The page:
Nigeria’s elite make country toast of champagne sellers
"Too much oil money," said a 40-year-old man at Rhapsody's in the high-end Victoria Island district of Lagos, when asked about Nigerian spending on champagne.
Two bottles of Laurent-Perrier chilled in ice buckets on the table in front of him. His company was picking up the tab, like others here, he said, declining to give his name or say what he did for a living.
Recent data puts Nigeria among the fastest-growing countries in the world for champagne consumption, spending an estimated $59 million in 2012 on bubbly, according to Euromonitor International research firm.
That number is up from $49 million in 2011, and the firm forecasts that the country will spend some $105 million on fizz in 2017.
Analysts say oil wealth, hip-hop, movie stars and an elite obsessed with status symbols have driven demand.
One Euromonitor analysis using data from about a year and a half ago forecast Nigeria, Africa's largest oil producer, as having the world's second-highest growth in new champagne consumption from 2011-2016, trailing only France.
The study showed 849,000 litres in new consumption during that timeframe in Nigeria, Africa's most populous nation with a huge gap between its rich and poor.
Euromonitor senior analyst Spiros Malandrakis said the figures have since come down somewhat, with projections around 500 000 litres in new consumption from 2012-2017, which would still keep Nigeria in the upper tier.
"It's among the top markets for the future of champagne," Malandrakis told AFP.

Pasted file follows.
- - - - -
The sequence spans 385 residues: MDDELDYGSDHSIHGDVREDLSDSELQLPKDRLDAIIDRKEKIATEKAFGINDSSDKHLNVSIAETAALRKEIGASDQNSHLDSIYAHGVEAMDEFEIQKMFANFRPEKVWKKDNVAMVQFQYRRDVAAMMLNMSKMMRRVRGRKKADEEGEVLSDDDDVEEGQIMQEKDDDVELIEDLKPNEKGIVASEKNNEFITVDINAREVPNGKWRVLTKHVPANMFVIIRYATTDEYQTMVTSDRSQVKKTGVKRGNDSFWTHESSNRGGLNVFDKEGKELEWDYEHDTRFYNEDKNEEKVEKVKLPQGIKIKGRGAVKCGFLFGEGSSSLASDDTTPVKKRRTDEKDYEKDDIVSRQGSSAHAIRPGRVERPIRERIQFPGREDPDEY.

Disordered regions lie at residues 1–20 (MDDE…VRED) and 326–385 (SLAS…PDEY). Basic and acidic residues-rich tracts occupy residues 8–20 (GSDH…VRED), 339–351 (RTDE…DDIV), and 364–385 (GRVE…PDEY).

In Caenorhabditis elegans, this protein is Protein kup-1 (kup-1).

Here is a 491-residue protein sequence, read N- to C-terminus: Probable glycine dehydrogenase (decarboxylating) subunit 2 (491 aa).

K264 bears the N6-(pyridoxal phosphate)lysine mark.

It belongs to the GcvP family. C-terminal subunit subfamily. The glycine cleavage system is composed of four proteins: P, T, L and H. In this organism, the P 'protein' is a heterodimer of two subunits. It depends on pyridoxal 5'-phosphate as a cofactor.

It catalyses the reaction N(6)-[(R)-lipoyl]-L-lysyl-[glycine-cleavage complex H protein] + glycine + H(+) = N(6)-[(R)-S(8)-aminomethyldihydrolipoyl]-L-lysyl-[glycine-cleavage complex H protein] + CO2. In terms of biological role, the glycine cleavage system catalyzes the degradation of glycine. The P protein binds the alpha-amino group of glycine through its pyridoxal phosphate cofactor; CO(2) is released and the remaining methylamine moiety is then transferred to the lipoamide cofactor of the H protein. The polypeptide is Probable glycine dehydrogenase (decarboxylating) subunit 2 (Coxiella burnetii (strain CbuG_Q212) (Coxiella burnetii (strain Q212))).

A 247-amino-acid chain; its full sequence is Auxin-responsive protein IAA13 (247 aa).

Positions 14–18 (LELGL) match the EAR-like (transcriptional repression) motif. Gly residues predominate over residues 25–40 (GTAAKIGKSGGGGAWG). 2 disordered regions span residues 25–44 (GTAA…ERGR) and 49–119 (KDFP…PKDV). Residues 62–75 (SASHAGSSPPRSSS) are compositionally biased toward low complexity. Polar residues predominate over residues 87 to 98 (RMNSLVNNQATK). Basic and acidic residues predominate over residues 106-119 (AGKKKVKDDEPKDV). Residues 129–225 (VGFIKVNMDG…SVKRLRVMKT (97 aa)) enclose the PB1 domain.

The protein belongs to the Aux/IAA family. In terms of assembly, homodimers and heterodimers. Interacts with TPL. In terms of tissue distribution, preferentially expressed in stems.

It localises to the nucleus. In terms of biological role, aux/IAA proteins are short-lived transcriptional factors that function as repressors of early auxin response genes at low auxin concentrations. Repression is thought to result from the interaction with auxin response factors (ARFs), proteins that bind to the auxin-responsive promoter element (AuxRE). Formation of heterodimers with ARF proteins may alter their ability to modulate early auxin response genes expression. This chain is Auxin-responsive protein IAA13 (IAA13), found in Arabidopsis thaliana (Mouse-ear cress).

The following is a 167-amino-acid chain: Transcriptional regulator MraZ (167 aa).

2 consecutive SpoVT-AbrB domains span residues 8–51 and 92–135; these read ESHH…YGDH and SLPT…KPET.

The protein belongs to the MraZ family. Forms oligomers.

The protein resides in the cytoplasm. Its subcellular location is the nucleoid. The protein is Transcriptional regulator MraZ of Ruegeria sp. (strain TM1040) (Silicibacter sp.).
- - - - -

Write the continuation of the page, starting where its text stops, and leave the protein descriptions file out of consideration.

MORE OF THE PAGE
Malandrakis said one aspect of Nigeria's market seemed to set it apart from countries such as China, where champagne producers have banked on an emerging middle class to drive growth.
"In the case of Nigeria as far as I understand, we have a very divided society with big sections of the population in the working class," he said, while the elite "have the money to spend on really extravagant consumption."
Oil barons and Nigeria's movie industry, known as Nollywood, have especially helped drive growth, he said, while hip-hop has also played a role.
US hip-hop stars with global appeal have long promoted their love of bubbly — and Nigeria's homegrown music scene has toasted it as well.
A hit song from a couple years back — seemingly ubiquitous in Nigeria's clubs and on the radio — featured the memorable hook: "Pop-pop-pop-pop … pop champagne."
Prices at clubs can vary widely here, with a standard bottle of Moet & Chandon running around $120, while bottles of Cristal can come in at $900 or more. Store prices tend to be much lower.
Nigeria has long been considered one of the world's most corrupt nations, with billions in oil revenue pocketed and misused over the years, while basic development has been neglected.
Such spending on champagne is particularly striking when considered against World Bank calculations from 2009-2010 showing some 63 percent of Nigerians live on less than $1 dollar per day.
Data from the same years, the latest available, shows 46 percent of the country's population living in poverty, a slight decrease from 48 percent in 2003-2004.
However, the decrease is less than population growth, meaning more people live in poverty in Nigeria today than a decade ago.
The gap between the rich and poor has also been growing, with a scale measuring inequality moving from 0.39 in 2003-2004 to 0.42 in 2009-2010. Zero represents complete equality on the scale, while one is absolute inequality.
"By international comparisons, that's fairly high, but not out of the range of other countries," said John Litwack, the World Bank's lead economist for Nigeria.
Some members of Nigeria's class of super-rich would likely have not have participated in the survey, possibly distorting the figures to a certain degree, he said.
Those with money clearly have lots of it to spend. Martin Kapsdorfer, who runs the Cafe Vanessa lounge down the street from Rhapsody's, said a recent group there ordered 80 bottles of champagne.
Back at Rhapsody's, where the car park is full of BMWs and Land Rovers, a man at one table with a bottle of Moet was drinking a Guinness instead. He said the person buying the champagne was in the oil industry.
"It's like a prestige kind of thing," he said of champagne buying. "Personally, I hate it."